(5) Any exclusive arrangement which exists on the date of entry into force of these Regulations and to which paragraph (2) does not apply shall be terminated at the earlier of—

(a)the date on which it comes to an end in accordance with its terms; or

(b)31st December 2008.

(6) In this regulation, “exclusive arrangement” means a contract or other arrangement granting an exclusive right to re-use a document.

The contract between HMCTS and Courtel appears, on the face of it, to be illegal under this clause unless there are reasons why such an exclusive arrangement is necessary for the provision of a service in the public interest. I would be very interested in seeing their justification for this arrangement.

The unseen side of justice

In R v Sussex Justices, Ex parte McCarthy, the then Lord Chief Justice Lord Hewart delivered a judgment containing a phrase which has passed into common parlance. Commenting on the need for the legal system to be both transparent and open, he said

…it is not merely of some importance but is of fundamental importance that justice should not only be done, but should manifestly and undoubtedly be seen to be done.

You would have thought, then, that in this day of the Internet, open data, freedom of information and open government, the principle that justice should be seen to be done would extend to the publication of relevant material on the web by the court service. Unfortunately, this is not necessarily the case. While some courts (notably the new Supreme Court of the United Kingdom) do routinely publish hearing lists and judgments on their own website, this is the exception rather than the rule.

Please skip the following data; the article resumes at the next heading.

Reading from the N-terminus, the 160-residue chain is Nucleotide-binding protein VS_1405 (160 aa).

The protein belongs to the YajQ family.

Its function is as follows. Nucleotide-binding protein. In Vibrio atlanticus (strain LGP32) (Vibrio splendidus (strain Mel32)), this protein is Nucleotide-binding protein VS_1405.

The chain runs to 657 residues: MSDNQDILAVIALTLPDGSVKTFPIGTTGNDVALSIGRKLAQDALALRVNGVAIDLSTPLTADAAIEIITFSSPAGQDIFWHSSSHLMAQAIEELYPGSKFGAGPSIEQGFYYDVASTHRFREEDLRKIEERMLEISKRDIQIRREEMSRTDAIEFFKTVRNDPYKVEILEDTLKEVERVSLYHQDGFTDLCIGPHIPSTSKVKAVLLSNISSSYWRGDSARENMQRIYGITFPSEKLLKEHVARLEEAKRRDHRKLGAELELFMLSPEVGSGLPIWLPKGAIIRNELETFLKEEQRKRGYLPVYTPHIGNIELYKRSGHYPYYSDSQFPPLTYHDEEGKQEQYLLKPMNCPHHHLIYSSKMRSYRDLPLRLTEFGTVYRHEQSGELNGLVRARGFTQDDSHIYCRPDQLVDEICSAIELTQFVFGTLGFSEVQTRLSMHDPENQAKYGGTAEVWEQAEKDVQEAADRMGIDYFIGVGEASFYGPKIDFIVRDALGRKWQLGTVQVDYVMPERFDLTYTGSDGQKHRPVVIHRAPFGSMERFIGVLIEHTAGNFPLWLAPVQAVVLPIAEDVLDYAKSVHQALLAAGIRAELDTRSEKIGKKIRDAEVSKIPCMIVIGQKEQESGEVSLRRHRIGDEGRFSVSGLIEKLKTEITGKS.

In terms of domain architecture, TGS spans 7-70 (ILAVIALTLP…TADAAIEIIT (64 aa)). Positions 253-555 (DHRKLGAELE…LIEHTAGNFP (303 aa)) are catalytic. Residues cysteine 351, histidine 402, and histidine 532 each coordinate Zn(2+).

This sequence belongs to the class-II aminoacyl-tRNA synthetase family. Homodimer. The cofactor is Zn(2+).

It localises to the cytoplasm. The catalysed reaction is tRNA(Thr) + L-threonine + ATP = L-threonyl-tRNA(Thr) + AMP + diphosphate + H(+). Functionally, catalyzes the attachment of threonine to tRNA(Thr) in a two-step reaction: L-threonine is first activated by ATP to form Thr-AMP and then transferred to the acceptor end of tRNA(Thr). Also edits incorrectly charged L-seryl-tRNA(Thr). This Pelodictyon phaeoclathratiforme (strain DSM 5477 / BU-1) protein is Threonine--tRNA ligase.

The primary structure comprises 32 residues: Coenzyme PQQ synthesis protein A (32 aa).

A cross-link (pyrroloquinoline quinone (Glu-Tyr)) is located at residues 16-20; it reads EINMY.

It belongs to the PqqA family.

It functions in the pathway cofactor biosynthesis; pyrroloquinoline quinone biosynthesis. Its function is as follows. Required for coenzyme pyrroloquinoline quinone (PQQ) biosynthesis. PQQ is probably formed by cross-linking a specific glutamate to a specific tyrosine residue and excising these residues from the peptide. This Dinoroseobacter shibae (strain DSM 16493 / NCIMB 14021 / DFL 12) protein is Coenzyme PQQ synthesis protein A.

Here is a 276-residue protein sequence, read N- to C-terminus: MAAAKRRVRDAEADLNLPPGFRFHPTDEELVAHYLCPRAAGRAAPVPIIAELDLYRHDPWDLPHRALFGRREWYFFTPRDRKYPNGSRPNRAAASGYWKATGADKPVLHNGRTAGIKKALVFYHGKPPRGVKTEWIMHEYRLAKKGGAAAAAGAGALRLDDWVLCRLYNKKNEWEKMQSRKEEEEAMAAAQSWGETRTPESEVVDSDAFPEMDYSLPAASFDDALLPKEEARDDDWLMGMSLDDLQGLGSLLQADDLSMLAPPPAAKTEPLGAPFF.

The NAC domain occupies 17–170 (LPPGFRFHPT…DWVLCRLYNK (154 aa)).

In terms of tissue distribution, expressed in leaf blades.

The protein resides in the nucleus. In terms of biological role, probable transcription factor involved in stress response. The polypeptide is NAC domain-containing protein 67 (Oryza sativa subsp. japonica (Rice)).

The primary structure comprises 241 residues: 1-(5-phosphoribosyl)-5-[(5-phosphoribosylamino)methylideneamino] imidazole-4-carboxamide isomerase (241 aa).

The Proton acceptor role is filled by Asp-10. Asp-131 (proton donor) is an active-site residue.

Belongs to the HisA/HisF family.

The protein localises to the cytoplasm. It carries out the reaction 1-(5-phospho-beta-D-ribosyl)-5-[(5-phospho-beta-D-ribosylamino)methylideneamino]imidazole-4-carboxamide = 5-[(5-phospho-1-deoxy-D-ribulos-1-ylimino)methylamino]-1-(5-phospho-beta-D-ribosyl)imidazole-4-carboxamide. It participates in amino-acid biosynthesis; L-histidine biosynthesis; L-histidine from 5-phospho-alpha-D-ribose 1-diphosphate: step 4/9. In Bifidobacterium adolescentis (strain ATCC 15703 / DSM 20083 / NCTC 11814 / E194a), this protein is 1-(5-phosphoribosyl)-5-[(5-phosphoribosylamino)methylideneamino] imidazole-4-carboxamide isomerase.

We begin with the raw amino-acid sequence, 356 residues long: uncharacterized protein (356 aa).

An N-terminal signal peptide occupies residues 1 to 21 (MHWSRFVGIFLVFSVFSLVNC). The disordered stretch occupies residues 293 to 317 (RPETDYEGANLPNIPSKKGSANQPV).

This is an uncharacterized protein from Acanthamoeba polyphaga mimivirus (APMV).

There’s a whole lot which could be said about this, but for the sake of brevity I’m only going to mention one particular aspect of it. It used to be the case (or so I’m told, I’ve never actually had reason to do it myself) that if you wanted to know which cases were scheduled for any particular county or crown court on a particular day you could phone them up and they’d tell you.  In the pre-Internet era, that was probably the best and most practical option. It was free (well, no more than the cost of a phone call), and it was accessible to anyone: legal processional, journalist or layman alike. So, in the 21st century, the obvious successor to that system would be for the courts to publish their hearing lists on the web so that anyone can find the information for free (well, no more than the cost of your data connection) – and it would still be accessible to everyone, professional and layman alike. There would even be scope for third party organisations to take the data and produce mashups of it (maybe correlate with the crime figures published on, for example, or create an email alert service for particular courts and cases).

So, what has happened? The answer is that it’s nothing like that. Rather than publish the material themselves, the court service has chosen instead to contract it out to a third party. That in itself wouldn’t be a problem if the new service was run on the same lines as the old – open, accessible to everyone, and free. But, as you’ve probably guessed, it isn’t.